TAKEN AS A GROUP, how much has it cost the County for all these management level raises in the last year? The Supervisors alone hit us up for about $120k plus bennies. And if, say, 15-20 department heads are getting large raises on the scale of these proposed raises for Gonzalez and Moss-Chandler, we’re talking about several million dollars in salaries, benefits and pension obligations for management which they apparently can just roll into their own departmental budgets without any kind of review. And as the Grand Jury recently pointed out these big management raises put an especially big burden on general fund services and line workers by loading up net departmental costs with excessive overhead and putting more work on employees in departments which are understaffed.

WHY DOES THE COUNTY need two people in charge of HHSA now with Moss-Chandler going back to HHSA? If Ms. Moss-Chandler is so deft at her daily tasks, why can’t the County dispense with her redundant and equally overpaid assistant, Anne Molgaard?

WHAT HAVE any of these high-paid managers done to save the County money? 

There is still no regular monthly departmental reporting on basic things like budgets, staffing or project status, so Supervisor McCowen’s justification of these raises requires the public/taxpayers to take his word for the wonderfulness of all these officials, making the whole affair seem more like a self-congratulatory revival meeting of The Church of Mendo Insiders, than an objective evaluation of employees.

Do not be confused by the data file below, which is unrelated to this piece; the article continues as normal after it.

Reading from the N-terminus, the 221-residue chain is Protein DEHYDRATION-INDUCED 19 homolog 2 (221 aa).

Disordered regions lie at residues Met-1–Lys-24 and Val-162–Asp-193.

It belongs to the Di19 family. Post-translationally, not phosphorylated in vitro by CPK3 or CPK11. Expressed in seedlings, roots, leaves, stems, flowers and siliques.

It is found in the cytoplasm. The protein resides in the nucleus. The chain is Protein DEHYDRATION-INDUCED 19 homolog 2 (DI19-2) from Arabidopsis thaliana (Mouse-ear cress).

* * *

THE BOARD OF SUPERVISORS has posted a draft response to the Grand Jury report on Juvenile Hall. Back in May, the GJ denounced the County’s plan to outsource the Hall to Sonoma County. When the Supes later overruled CEO Carmel Angelo and decided to artificially cover the Hall’s budget gap with imaginary salary savings from an arbitrary 10% position vacancy rate and unrealistic minimization of Sheriff’s overtime, that gave the Supes the easy answer to the GJ by saying they were keeping the Hall open. Many of the GJ’s other findings were dismissed by the Board’s GJ-response committee (probably headed up by Supervisor John McCowen, but they never give us the names of the persons actually responding), with “appears to be more a statement of opinion than a finding of fact.” A statement which, as we've seen, is demonstrably untrue and another cheap shot at the GJ’s conscientious work.

SO YET ANOTHER GRAND JURY report will be shelved without any real action taken.

However, the Board of Supervisors scrupulously avoided responding to the most significant part of the GJ’s Juvenile Hall report because the GJ forgot to call it “a finding.”

BUT CLEARLY the Juvenile Hall would never have been up for outsourcing had it been managed properly, had it not been burdened with huge overhead costs, such as paying for her administrative leave while the Chief Probation officer's work-time sexual adventures were endlessly looked into (if not looked at) by expensive outside attorneys, and had the Board and the CEO listened to the County's school superintendents on how to better handle juvenile offenders.

THE GRAND JURY assessed it this way: “In late 2017, unbudgeted raises were granted to elected officials and some department heads. Increases in salaries also increases the cost of benefits and retirement payment obligations. Elected officials and department heads are entitled to the county paying matching funds up to 4% of their salary into a deferred retirement account. The maximum amount must be budgeted. This benefit is in addition to regular county retirement contributions.